We at The Art Hall are delighted to announce the return of Laura Summer. Four years ago, when we first hosted Laura, 36 of her paintings were dispersed. We are so fortunate to have the opportunity to feature 30 new stretched canvases specifically painted for Dispersal 2018!
Laura is working to create the conditions for artists to be able to work freely: patrons can become the steward of a painting but cannot buy or own it. But in donating, the patron could at least, for example, pay for the materials to make new work, thereby supporting the artist to keep creating.
Each painting in the exhibit/dispersal will have a tag indicating a range from zero up to what the piece might typically sell for. This way of communicating encourages both artist and patron to engage in a relationship with the art and with one another.
The reflective/contemplative patron may ask herself “what can I afford to pay for this painting that so touches my soul?”, or “when I first looked at it, what did I imagine the price would be?”, or even “what can I truly afford to spend to enrich my world?”
One may donate and not become a steward. Or one may donate, become a steward, and live with the painting. Later, perhaps one then feels moved to share it with someone else, letting the artist know where the painting now lives. Or, when the painting has met its need, the steward can simply send it back to the artist, renewing the process.
Laura has said, “each painting has its work to do in the world and I want them all to be dispersed.…Color is healing for the human soul.” You can read more about Art Dispersal on the Free Columbia website, the school Laura co-founded based on the same monetary principles. Her biography appears below the post.
Many of us in the Portland and Eugene areas have been looking forward to Laura’s visit since we began planning last May. Also on the west coast agenda is a two-day workshop titled The Gospel of St John, to occur the Saturday and Sunday following Friday night’s Dispersal, adjacent to The Art Hall in the South Performance Space at Cedarwood Waldorf School.
Unfortunately, due to challenging family circumstances, Laura needs to postpone her west coast teaching schedule. However, with her heart-felt blessing and loving guidance we will proceed with the Dispersal as scheduled on Friday, January 19, 2018, and with the two-day workshop to follow (see the accompanying flier below or click here for the same details). Please continue to sign up with Robin Lieberman (503-222-1192; firstname.lastname@example.org), who will facilitate the workshop.
We will welcome Laura back to Portland in due time. For now, we send her our blessings and gratitude as we continue to learn and grow from her creativity and teachings that she so generously shares with the world. And we are sending love to her family.
Artist’s Biography. Laura Summer is co-founder with Nathaniel Williams of Free Columbia, an arts initiative that includes a full-time program based on the fundamentals of painting as they come to life through spiritual science. It is completely grass roots donation supported and has no set tuitions. Her approach to color is influenced by Beppe Assenza, Rudolf Steiner, and by Goethe’s color theory. She has been working with questions of color and contemporary art for 30 years. Her work, to be found in private collections in the US and Europe, has been exhibited at the National Museum of Catholic Art and History in New York City and at the Sekem Community in Egypt. She has published seven books, four with painting and drawing exercises and three with stories. She founded two temporary alternative exhibition spaces in Hudson NY, 345 Collaborative Gallery and Raising Matter—this is not a gallery and initiated ART DISPERSAL 2012-17, where over 450 pieces of art by professional artists have been dispersed to the public without set prices.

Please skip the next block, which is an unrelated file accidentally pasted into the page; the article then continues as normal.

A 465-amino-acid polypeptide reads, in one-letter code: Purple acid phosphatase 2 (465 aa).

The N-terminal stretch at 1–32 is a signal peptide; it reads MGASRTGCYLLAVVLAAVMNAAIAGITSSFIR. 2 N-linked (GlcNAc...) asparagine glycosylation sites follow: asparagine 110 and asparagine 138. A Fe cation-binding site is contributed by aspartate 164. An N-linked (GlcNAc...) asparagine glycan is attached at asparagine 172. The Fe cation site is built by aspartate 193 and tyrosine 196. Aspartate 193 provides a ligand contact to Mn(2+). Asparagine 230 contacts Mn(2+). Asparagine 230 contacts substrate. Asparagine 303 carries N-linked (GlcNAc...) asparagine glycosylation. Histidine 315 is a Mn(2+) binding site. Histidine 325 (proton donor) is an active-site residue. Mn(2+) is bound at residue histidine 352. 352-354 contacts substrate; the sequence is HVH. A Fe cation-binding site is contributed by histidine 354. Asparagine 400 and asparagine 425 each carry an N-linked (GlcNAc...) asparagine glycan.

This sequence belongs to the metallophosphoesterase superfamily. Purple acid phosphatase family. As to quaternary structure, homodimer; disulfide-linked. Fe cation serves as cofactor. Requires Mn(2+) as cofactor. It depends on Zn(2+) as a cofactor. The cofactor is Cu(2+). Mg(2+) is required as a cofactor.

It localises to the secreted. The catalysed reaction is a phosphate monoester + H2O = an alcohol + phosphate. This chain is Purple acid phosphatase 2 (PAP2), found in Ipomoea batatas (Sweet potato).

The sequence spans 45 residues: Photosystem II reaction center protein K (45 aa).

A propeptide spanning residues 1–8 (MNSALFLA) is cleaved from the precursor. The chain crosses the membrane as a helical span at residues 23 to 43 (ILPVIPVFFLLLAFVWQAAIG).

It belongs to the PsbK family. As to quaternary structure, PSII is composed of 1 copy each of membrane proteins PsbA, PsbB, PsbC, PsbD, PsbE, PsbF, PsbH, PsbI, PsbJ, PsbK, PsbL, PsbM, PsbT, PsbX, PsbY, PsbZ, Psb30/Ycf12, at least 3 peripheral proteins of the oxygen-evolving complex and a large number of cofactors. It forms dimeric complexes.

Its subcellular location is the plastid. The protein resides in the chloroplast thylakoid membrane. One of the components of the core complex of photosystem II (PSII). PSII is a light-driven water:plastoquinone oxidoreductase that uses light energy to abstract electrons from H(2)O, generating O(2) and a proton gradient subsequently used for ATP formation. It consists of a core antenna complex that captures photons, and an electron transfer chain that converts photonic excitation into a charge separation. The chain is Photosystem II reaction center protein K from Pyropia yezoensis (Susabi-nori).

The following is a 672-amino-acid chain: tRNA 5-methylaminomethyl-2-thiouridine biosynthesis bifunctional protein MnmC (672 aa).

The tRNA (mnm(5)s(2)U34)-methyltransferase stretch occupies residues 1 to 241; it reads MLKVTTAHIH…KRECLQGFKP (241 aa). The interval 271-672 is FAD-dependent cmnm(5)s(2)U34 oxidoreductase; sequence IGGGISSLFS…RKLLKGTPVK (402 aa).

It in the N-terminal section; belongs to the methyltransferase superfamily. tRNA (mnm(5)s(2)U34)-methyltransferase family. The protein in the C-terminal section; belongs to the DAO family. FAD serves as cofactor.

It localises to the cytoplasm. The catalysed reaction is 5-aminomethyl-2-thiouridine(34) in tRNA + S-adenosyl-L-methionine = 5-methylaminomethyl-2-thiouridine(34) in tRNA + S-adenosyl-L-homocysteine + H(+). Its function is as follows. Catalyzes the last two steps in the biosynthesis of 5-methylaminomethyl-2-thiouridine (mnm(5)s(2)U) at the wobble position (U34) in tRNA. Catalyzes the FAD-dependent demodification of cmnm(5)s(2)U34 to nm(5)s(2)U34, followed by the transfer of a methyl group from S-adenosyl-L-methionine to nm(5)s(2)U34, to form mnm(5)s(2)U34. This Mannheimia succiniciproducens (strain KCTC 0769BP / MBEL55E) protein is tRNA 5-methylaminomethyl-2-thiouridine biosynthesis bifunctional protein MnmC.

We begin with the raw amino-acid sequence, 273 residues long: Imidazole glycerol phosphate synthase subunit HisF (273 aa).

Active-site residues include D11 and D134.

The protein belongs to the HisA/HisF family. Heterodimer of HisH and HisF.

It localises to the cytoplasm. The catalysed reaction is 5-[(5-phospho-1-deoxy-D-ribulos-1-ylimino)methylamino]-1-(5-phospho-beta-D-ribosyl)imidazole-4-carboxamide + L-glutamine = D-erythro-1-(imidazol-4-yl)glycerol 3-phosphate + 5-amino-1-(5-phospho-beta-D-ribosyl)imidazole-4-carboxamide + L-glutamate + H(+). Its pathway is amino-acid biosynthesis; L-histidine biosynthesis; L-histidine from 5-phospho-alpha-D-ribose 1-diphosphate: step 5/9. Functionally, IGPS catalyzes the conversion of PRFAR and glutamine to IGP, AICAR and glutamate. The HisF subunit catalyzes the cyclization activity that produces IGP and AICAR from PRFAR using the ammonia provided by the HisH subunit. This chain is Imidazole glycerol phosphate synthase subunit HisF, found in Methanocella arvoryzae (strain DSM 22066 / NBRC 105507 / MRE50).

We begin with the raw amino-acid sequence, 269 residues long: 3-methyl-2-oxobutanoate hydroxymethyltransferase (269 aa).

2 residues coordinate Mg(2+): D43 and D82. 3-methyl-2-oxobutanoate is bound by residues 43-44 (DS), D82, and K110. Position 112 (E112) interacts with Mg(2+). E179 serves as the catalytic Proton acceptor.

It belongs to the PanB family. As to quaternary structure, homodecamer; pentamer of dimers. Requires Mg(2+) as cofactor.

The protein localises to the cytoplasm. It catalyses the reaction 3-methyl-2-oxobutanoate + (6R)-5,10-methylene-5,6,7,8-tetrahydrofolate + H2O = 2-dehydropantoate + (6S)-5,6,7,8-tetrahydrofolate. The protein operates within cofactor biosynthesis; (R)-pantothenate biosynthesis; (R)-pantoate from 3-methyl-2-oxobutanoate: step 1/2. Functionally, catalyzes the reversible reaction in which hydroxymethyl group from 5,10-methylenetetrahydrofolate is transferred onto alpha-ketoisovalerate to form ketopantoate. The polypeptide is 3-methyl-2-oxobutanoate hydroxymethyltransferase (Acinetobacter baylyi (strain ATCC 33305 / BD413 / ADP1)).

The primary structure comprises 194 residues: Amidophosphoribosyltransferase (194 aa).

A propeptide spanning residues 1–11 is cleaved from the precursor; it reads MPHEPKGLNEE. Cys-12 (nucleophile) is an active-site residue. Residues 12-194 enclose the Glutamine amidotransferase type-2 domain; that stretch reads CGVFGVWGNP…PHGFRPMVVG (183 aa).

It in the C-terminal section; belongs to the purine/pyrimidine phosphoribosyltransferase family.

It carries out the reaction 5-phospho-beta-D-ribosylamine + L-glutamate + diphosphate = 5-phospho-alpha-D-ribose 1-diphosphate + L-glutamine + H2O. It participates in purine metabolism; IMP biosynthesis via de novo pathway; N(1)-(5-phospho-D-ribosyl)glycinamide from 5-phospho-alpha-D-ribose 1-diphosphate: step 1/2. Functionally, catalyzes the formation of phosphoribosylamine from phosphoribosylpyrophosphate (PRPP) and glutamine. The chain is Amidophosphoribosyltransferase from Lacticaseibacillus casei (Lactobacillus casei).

Like bees to the hive, visitors buzzed around The Art Hall to meet Jacqueline Freeman and hear her colorful story of encountering and photographing the Elementals on her farm. Indeed, it was a sweet night!
The event shared the evening with Cedarwood’s Back to School Night, which made for a very full house, rich with a variety of interest, and two beautiful hospitality tables.
Jacqueline is a natural storyteller: she speaks from her heart and soul of her own experiences. She lives as part of nature and has a keen awareness of the nature spirits and listens to them carefully. “You could feel the exuberance when the Undines were happy with the (new) pool of water.” She respectfully asked each plant that she photographed to guide her…the message being “look in between.”
Well…given that the nature spirits are beings that do live in between the physical and the spiritual world, Jacqueline really paid close attention! She learned how to Photoshop and “naively” split and reflected the images of her plants and indeed, there they were, in between.
Frightened by the intensity late one night while looking at the screen, Jacqueline closed her computer and didn’t look again for a while. The spirits then stopped showing themselves to her and so she began to apologize in an almost prayer-like manner for “shutting them out”, asking for their forgiveness and for them to appear again. Eventually they did and this exhibit is an honoring of these beings.
Jacqueline captivated the audience with her further description of the healing properties of many of the images on display. And Jacqueline generously came back to The Art Hall two days later, Saturday morning, to share stories of Flower Fairies to a transfixed group of children and parents alike.
Several of the hanging images have been sold. The exhibit will remain open until Thursday, November 09, 2017. A portion of sales will be donated by the artist to The Art Hall in support of its mission to share art created out of the spiritual impulse of anthroposophy, keeping art alive into the future.
All photos courtesy of Cedarwood parents, Ben McLeod (DBM) or Linda Brown (LKB).